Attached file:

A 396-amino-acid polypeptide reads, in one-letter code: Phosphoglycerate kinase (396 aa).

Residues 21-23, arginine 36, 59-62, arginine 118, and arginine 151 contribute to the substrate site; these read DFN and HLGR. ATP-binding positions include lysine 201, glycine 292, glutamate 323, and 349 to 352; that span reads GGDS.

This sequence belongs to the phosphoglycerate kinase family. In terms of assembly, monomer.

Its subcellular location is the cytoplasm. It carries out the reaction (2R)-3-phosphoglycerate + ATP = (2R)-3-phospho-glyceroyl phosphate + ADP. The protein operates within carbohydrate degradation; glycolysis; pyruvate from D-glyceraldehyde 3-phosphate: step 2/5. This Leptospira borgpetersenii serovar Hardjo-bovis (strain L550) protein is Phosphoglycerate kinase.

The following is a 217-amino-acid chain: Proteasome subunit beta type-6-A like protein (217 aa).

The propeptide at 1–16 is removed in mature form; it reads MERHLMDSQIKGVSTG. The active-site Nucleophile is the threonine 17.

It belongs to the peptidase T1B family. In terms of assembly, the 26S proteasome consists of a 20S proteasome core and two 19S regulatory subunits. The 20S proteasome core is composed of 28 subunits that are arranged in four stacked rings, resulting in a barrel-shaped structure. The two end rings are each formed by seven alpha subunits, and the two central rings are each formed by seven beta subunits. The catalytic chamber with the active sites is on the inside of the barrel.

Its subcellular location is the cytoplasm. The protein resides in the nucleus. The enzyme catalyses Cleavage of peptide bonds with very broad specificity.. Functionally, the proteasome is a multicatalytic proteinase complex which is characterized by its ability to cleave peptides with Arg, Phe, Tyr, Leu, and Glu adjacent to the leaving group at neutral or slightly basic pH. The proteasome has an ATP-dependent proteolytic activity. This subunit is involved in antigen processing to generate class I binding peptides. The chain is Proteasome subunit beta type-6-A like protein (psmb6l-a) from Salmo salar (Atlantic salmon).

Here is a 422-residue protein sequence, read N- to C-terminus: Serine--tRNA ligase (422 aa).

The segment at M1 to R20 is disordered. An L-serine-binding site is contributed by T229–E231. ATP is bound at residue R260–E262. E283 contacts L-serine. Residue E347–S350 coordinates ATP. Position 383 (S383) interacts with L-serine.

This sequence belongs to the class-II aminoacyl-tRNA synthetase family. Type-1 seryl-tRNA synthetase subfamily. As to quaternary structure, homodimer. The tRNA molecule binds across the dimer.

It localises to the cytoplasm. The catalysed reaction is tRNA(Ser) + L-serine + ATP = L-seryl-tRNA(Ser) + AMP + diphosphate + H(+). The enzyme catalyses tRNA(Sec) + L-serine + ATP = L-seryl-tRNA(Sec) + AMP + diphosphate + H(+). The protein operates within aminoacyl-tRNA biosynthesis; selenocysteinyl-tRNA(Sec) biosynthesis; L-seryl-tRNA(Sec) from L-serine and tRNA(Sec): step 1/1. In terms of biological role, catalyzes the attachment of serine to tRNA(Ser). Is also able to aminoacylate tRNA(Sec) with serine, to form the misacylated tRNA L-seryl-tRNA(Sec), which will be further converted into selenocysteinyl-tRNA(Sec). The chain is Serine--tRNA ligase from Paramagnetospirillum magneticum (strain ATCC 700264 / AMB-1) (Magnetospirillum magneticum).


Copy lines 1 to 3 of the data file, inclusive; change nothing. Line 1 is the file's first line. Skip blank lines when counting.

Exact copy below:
A 396-amino-acid polypeptide reads, in one-letter code: Phosphoglycerate kinase (396 aa).

Residues 21-23, arginine 36, 59-62, arginine 118, and arginine 151 contribute to the substrate site; these read DFN and HLGR. ATP-binding positions include lysine 201, glycine 292, glutamate 323, and 349 to 352; that span reads GGDS.

This sequence belongs to the phosphoglycerate kinase family. In terms of assembly, monomer.